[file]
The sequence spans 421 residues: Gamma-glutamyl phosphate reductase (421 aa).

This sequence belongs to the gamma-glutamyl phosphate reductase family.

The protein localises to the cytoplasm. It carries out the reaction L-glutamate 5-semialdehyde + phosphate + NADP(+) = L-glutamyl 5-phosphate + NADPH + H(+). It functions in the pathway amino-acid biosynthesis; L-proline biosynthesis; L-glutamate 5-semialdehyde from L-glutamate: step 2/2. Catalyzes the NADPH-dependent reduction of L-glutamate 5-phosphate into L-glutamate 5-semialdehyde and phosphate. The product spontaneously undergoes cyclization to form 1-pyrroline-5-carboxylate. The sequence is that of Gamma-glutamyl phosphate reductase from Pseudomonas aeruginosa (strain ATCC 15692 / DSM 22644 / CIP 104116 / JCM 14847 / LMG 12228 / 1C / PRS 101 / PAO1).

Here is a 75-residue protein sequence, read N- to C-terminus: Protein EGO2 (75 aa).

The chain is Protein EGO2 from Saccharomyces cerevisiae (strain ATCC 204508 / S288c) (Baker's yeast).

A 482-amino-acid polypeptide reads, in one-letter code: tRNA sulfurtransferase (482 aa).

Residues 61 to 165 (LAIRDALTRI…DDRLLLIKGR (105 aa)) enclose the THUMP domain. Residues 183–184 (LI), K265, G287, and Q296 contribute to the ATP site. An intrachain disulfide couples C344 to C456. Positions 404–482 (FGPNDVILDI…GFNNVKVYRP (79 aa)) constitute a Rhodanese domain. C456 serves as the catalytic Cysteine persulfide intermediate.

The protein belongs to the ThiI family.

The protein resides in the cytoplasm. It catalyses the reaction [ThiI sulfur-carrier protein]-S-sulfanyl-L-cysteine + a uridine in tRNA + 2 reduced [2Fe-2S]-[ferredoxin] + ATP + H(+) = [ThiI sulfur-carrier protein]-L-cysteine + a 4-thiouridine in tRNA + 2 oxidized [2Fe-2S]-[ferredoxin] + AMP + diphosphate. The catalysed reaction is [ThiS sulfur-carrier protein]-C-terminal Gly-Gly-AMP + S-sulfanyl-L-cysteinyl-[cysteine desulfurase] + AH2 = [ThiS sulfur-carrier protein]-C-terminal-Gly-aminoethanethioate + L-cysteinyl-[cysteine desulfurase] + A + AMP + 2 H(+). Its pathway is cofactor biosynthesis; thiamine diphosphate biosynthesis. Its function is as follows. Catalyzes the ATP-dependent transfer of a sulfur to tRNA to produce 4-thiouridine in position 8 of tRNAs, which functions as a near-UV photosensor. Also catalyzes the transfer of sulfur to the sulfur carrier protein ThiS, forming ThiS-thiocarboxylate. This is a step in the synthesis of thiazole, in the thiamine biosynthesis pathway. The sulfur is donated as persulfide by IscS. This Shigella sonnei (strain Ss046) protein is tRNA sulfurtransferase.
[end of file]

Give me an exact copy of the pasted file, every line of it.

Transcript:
The sequence spans 421 residues: Gamma-glutamyl phosphate reductase (421 aa).

This sequence belongs to the gamma-glutamyl phosphate reductase family.

The protein localises to the cytoplasm. It carries out the reaction L-glutamate 5-semialdehyde + phosphate + NADP(+) = L-glutamyl 5-phosphate + NADPH + H(+). It functions in the pathway amino-acid biosynthesis; L-proline biosynthesis; L-glutamate 5-semialdehyde from L-glutamate: step 2/2. Catalyzes the NADPH-dependent reduction of L-glutamate 5-phosphate into L-glutamate 5-semialdehyde and phosphate. The product spontaneously undergoes cyclization to form 1-pyrroline-5-carboxylate. The sequence is that of Gamma-glutamyl phosphate reductase from Pseudomonas aeruginosa (strain ATCC 15692 / DSM 22644 / CIP 104116 / JCM 14847 / LMG 12228 / 1C / PRS 101 / PAO1).

Here is a 75-residue protein sequence, read N- to C-terminus: Protein EGO2 (75 aa).

The chain is Protein EGO2 from Saccharomyces cerevisiae (strain ATCC 204508 / S288c) (Baker's yeast).

A 482-amino-acid polypeptide reads, in one-letter code: tRNA sulfurtransferase (482 aa).

Residues 61 to 165 (LAIRDALTRI…DDRLLLIKGR (105 aa)) enclose the THUMP domain. Residues 183–184 (LI), K265, G287, and Q296 contribute to the ATP site. An intrachain disulfide couples C344 to C456. Positions 404–482 (FGPNDVILDI…GFNNVKVYRP (79 aa)) constitute a Rhodanese domain. C456 serves as the catalytic Cysteine persulfide intermediate.

The protein belongs to the ThiI family.

The protein resides in the cytoplasm. It catalyses the reaction [ThiI sulfur-carrier protein]-S-sulfanyl-L-cysteine + a uridine in tRNA + 2 reduced [2Fe-2S]-[ferredoxin] + ATP + H(+) = [ThiI sulfur-carrier protein]-L-cysteine + a 4-thiouridine in tRNA + 2 oxidized [2Fe-2S]-[ferredoxin] + AMP + diphosphate. The catalysed reaction is [ThiS sulfur-carrier protein]-C-terminal Gly-Gly-AMP + S-sulfanyl-L-cysteinyl-[cysteine desulfurase] + AH2 = [ThiS sulfur-carrier protein]-C-terminal-Gly-aminoethanethioate + L-cysteinyl-[cysteine desulfurase] + A + AMP + 2 H(+). Its pathway is cofactor biosynthesis; thiamine diphosphate biosynthesis. Its function is as follows. Catalyzes the ATP-dependent transfer of a sulfur to tRNA to produce 4-thiouridine in position 8 of tRNAs, which functions as a near-UV photosensor. Also catalyzes the transfer of sulfur to the sulfur carrier protein ThiS, forming ThiS-thiocarboxylate. This is a step in the synthesis of thiazole, in the thiamine biosynthesis pathway. The sulfur is donated as persulfide by IscS. This Shigella sonnei (strain Ss046) protein is tRNA sulfurtransferase.